Saturday, March 3, 2012

Machines, mechanical advantage formula

Most people think of a machine as being a more or less complicated piece of mechanism which includes gear wheels, levers, screws and so on. But however complex a machine may appear to be, its various parts can always be shown to be applications of a limited number of basic mechanical principles.


What is a machine?

  Essentially, a machine is any device by means of which a force applied at one point can be used to overcome a force at some other point.

The lever

   The simplest form of lever in common use is a steel rod known as a crowbar ( see its image ), but the term lever may be applied to any rigid body which is pivoted about an axis called the fulcrum.
Levers are based on the principle of moments.
A force called the
effort is applied at one point on the lever, and this overcomes a force called the load at some other point. Incidentally, the terms of effort and load are not restricted to levers but apply to all types of machines.

Mechanical advantage formula

    If a lever can be used to overcome a load of 50 N by applying an effort of 10 N, the lever is said to have a mechanical advantage of 50/10 or 5.

The mechanical advantage of a machine is defined as the ratio of the load to the effort, or

mechanical advantage = load / effort


    Some machines are designed to overcome a load much greater than the effort used, for example,

  •  a spanner used to undo a tight bolt or
  • a screw jack to lift a motor car.

 In such cases the mechanical advantage is greater than 1.

    In certain other machines the mechanical advantage is less than 1, and in these the effort is greater than the load.

Bicycle mechanical advantage

It is not generally realized that a bicycle is a machine with a mechanical advantage of less than 1.
Under ordinary conditions the resistance to the motion of a bicycle along a level road is comparatively small, and therefore a large mechanical advantage is unnecessary. Thus, although a cyclist works at “ mechanical disadvantage”, he nevertheless gains in the speed with which he can travel.


On the other hand, the fact that the mechanical advantage of a bicycle is less than 1 becomes painfully obvious when we begin to ascend a hill. Whereas previously only a small amount of work had to be done against friction and air resistance, we now have to do a vastly increased amount against our own weight and that of the bicycle.

Under these conditions it is usually easier to dismount and walk, unless the mechanical advantage of the bicycle can be increased by using a low gear – will be discussed later –.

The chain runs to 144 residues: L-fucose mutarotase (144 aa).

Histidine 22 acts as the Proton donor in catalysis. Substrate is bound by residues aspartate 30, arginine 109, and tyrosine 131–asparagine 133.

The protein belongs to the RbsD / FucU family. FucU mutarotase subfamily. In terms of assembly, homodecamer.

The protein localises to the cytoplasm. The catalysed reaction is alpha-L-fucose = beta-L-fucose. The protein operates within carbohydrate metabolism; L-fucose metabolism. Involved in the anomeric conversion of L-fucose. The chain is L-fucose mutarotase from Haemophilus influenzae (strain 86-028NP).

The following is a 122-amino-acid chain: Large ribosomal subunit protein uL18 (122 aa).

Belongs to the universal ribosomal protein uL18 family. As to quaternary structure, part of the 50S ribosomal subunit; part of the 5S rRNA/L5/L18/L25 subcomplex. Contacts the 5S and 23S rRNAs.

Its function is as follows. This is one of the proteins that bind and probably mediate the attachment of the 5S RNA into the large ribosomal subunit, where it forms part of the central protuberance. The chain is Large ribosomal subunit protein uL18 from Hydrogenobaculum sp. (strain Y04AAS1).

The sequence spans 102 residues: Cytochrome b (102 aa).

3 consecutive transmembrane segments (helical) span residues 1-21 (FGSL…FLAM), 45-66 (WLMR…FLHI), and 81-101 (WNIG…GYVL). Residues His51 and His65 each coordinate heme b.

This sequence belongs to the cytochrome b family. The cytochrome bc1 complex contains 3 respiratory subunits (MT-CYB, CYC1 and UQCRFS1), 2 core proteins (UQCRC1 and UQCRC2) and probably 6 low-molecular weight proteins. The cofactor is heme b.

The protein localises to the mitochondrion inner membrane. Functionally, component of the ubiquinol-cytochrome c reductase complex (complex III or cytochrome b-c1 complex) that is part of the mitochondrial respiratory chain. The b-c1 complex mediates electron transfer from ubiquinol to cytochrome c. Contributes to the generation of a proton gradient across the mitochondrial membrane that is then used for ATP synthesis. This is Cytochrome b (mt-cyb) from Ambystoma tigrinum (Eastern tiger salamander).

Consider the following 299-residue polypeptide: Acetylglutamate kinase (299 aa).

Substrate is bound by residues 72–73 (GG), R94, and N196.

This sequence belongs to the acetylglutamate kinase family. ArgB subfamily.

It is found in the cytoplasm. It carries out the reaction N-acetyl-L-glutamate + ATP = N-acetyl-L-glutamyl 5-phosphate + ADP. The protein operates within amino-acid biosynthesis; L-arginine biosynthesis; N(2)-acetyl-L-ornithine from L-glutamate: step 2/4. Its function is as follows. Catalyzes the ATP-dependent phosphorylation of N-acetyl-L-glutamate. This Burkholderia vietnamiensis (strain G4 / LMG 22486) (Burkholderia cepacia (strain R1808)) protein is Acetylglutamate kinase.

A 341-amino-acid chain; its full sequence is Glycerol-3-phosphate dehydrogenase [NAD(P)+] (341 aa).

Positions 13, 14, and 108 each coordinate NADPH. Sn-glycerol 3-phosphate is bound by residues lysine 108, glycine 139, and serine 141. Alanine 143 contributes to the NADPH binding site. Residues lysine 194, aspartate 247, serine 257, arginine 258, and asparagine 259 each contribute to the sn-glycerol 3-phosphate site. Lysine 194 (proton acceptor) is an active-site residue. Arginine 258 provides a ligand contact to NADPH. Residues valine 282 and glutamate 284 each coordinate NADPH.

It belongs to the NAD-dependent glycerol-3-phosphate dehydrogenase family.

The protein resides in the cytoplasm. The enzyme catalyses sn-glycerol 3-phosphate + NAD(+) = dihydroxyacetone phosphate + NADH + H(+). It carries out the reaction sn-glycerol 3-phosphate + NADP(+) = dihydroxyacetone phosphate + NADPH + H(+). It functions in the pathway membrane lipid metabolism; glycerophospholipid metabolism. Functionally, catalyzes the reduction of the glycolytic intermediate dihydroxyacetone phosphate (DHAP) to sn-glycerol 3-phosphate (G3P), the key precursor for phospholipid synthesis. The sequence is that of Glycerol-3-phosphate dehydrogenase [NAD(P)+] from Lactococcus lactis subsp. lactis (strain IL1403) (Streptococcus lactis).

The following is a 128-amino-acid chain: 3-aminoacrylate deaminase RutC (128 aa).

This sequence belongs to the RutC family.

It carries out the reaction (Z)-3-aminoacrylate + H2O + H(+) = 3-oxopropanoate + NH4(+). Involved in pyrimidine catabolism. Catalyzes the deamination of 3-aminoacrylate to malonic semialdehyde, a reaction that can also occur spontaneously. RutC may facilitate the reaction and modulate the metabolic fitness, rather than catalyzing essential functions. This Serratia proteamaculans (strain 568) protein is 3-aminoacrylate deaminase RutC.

Mechanical advantage of a lever


    If we neglect friction at the fulcrum and the weight of the lever itself ( both being comparatively small in most cases) the mechanical advantage in any particular case may be obtained by writing down the equation of moments for the load and effort about the fulcrum.
Remembering that
moment = force × perpendicular distance from fulcrum.


Block and tackle system:
block and tackle system


First class lever:
first class lever


  The mechanical advantage in any particular case depends on the position of the fulcrum in relation to the effort and load.



    A pulley is a wheel with grooved rim, and there may be several of these mounted in a framework called a block. The effort is applied to a rope which passes over the pulleys.


The singe fixed pulley

    This is often used for the purpose of raising small loads contained in a bucket or basket to the top of a building during construction or repair work.
The tension is the same throughout the rope, so that, neglecting the weight of the rope itself and any friction in the pulley bearings, we have,
load = effort
and mechanical advantage = load / effort = 1

   In this case, although the effort applied is equal to the load raised, we obtain the greater convenience and ease of being able to stand on the ground and pull downwards, instead of having to haul the load upwards from the top of the building.


The single moving pulley

    Here the tension in the string or rope is equal to the effort applied, so that the total upward pull on the pulley is twice the effort E.

Suppose a load of 4 N is supported by the pulley and that the weight of the pulley block and string is negligible. Then, since the load is supported by the tension in two sections of string, the effort applied need only be 2 N. Thus,

mechanical advantage = load / effort = 4 / 2 = 2.